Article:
This time there’s not even a question of bipartisanship. Republicans have been plotting a three-stage legislative process, including a reconciliation measure of their own, to pass their plan without a single Democratic vote — although it’s becoming increasingly unlikely that they will settle anytime soon on a plan that wins over both House conservatives and Senate moderates.
The problem — especially if you’re one of those moderates who actually care about governing and have to get elected statewide — is that the Bizarro health care bill wouldn’t be any more lasting than its predecessor.
Before long, the public would figure out that the law isn’t going to do anything to make coverage more affordable or the choices more vast, as promised, but rather the opposite. Eventually, the popular protections that Republicans say they’ll keep are likely to become unworkable without mandates and subsidies.
Whereas Democrats took a bill that was principally about expanding health care and dressed it up as an economic measure, Republicans are taking a plan that’s almost entirely about economics and pretending it has something to do with health care.
Mostly the bill would spare some small businesses and wealthier Americans from paying additional taxes and cut back the Medicaid rolls. The issue of what to do about the uninsured would roar back into the public debate.
And good luck trying to amend the bill in ways that would mitigate its harshest effects, because Democrats may well gain seats in the ensuing elections, and they’re not going to feel the slightest motivation to help clean up the mess.
In some ways, Republicans are in a more precarious position with the Bizarro bill than Democrats were in 2009. Obama, at least, managed to cobble together support from insurers and providers, which muted some of the criticism when premiums started to rise. Trump and Paul Ryan, the House speaker, haven’t even tried to assemble a coalition.
You have to remember, too, that Republicans are playing with something here that neither party has ever attempted on such a scale before: a rollback of benefits the public already has. It’s one thing to ram through a program with lots of subsidies and new rights attached. It’s an untested proposition to unilaterally take that stuff away.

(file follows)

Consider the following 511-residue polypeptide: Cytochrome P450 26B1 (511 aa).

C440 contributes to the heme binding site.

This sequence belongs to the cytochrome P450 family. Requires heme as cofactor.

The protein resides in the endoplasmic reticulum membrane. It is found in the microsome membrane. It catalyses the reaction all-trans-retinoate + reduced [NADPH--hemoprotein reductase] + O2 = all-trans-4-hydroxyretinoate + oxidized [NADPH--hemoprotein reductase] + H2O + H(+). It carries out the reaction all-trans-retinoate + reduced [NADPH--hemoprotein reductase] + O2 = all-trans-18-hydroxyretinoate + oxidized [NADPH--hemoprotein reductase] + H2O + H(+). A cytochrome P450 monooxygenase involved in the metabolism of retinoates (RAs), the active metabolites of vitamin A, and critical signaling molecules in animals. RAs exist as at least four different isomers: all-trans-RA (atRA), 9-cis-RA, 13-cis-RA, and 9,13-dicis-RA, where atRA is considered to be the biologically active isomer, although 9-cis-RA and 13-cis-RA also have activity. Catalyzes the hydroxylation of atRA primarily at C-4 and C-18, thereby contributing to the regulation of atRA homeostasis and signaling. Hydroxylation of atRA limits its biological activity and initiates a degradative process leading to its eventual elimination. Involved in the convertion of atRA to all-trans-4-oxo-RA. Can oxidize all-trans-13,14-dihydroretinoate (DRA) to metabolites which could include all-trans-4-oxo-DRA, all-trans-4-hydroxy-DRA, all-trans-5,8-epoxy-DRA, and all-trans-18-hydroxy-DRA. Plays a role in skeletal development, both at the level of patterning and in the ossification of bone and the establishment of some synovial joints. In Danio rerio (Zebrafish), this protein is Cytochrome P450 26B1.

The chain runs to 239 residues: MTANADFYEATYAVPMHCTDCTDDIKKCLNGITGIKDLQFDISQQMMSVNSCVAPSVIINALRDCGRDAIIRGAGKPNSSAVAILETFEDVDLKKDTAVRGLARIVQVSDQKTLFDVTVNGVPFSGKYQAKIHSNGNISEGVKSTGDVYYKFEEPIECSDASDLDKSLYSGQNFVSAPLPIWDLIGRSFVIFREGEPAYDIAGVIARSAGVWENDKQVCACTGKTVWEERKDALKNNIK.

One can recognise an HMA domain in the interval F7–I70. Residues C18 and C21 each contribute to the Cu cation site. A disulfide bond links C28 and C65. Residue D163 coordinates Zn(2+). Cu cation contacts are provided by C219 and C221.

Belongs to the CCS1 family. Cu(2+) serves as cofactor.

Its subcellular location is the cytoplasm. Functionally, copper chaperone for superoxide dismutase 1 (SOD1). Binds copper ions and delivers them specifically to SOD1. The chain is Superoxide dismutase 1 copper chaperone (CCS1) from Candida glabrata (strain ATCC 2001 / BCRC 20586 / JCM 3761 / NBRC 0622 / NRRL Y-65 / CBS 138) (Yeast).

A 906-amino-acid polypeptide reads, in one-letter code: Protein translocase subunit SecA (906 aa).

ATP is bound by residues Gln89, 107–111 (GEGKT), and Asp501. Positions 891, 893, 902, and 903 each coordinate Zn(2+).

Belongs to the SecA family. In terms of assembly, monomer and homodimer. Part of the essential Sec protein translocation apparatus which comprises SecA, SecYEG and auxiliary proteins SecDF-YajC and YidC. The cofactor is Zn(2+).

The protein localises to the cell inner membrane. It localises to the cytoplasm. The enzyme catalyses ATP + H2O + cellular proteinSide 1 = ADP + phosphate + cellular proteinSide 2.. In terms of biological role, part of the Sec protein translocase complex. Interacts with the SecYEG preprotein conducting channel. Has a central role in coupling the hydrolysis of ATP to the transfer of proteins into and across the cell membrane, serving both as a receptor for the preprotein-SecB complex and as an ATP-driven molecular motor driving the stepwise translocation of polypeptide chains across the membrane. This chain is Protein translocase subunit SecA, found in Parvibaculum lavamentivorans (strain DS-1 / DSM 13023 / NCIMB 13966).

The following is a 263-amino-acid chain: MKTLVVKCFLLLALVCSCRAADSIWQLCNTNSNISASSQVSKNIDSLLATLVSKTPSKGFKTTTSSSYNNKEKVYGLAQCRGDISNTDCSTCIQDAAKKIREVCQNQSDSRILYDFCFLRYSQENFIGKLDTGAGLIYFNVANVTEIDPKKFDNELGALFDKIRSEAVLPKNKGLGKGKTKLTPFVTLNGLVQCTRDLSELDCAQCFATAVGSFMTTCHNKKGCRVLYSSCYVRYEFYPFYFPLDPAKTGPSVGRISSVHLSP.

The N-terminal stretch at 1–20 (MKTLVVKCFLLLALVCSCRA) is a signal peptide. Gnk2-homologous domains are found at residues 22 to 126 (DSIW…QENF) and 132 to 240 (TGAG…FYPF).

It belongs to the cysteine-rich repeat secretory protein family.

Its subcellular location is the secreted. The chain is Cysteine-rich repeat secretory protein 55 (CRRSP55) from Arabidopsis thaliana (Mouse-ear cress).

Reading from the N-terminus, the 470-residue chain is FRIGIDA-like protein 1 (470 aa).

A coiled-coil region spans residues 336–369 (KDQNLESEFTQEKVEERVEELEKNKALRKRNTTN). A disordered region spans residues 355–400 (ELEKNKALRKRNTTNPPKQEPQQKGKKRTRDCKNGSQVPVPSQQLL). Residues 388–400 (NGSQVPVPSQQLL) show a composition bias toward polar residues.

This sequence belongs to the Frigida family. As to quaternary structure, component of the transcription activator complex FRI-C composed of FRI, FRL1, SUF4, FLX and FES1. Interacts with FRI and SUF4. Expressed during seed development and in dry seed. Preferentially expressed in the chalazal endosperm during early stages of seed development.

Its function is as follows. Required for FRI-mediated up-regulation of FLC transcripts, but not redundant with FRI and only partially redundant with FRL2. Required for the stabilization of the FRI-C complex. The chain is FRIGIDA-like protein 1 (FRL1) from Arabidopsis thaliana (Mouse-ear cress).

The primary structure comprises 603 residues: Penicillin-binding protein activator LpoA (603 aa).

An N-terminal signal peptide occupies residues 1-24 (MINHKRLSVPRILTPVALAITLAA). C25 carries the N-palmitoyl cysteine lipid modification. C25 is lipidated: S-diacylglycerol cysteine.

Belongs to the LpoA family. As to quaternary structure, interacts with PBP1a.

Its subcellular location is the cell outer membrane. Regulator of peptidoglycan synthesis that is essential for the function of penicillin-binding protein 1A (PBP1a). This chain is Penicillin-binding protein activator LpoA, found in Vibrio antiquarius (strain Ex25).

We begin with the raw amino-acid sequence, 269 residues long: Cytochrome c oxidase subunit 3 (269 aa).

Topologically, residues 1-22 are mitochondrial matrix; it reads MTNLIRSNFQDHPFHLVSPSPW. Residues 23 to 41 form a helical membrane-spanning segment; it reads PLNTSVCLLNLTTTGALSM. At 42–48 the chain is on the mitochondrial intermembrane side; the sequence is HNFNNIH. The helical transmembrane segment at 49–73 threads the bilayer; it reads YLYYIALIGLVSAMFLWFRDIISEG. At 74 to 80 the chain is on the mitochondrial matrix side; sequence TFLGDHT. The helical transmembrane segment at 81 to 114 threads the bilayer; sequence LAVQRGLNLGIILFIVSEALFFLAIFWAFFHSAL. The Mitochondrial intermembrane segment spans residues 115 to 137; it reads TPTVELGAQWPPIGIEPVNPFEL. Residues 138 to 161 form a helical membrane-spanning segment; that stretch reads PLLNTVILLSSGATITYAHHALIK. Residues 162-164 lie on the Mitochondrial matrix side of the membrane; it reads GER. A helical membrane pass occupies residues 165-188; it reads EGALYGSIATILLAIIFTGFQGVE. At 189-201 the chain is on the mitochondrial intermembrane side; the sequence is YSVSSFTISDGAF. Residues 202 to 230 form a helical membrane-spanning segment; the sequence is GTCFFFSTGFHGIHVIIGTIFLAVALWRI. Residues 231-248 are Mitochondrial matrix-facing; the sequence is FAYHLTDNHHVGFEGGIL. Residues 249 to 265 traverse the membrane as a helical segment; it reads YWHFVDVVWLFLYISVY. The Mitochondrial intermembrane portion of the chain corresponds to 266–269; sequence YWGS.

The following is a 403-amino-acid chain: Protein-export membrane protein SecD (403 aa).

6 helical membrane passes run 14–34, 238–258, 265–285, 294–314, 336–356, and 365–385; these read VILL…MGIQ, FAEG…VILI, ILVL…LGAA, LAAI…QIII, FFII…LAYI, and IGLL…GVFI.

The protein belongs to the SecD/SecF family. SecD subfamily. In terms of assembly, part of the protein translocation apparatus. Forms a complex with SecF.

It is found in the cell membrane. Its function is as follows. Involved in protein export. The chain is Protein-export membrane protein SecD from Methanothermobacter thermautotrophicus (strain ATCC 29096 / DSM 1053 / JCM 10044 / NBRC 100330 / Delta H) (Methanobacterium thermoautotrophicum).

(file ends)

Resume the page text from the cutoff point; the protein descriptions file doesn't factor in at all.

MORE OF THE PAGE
Here’s what we do know: With a policy area as complicated as this one, and as reliant on theories about how the markets and consumers will respond to various incentives, you’re never going to pass one law and be done with it. Responsible governing in Washington — if we can still conceive of such a thing — means being able and willing to reassess and adjust to reality as time goes on.
Democrats were never going to be able to do that because of the dubious ways in which they sold and enacted their law. And Republicans won’t have that option, either, even if they manage to come up with something that satisfies their dueling factions.
Superman and Bizarro never actually resolve anything. They just retreat to their parallel universes and live to fight again.
Christcare: What Would Jesus Do about the GOP Healthcare Plan?
by Patrick Hudson March 15, 2017
“This sickness will not end in death,” Jesus said of his follower Lazarus, as he heard of the latter’s ailment. Lazarus had fallen ill and subsequently had passed away. Jesus—let’s call him the heroic symbol of universal healthcare—arrived in Bethany near Jerusalem to raise Lazarus from the dead. After Lazarus did reportedly rise four days after his death, he surely never fretted over deductibles or co-pays, nor had he been forced to decide whether to feed his family or live.
The Lazarus tale is one of a number of parables in the Bible where Jesus heals the sick, cures the blind, and saves lepers, all at no cost. I would love to sit here and say that our government stands in agreement and that Jesus’s example of universal healthcare had ossified, but that’s simply not the case.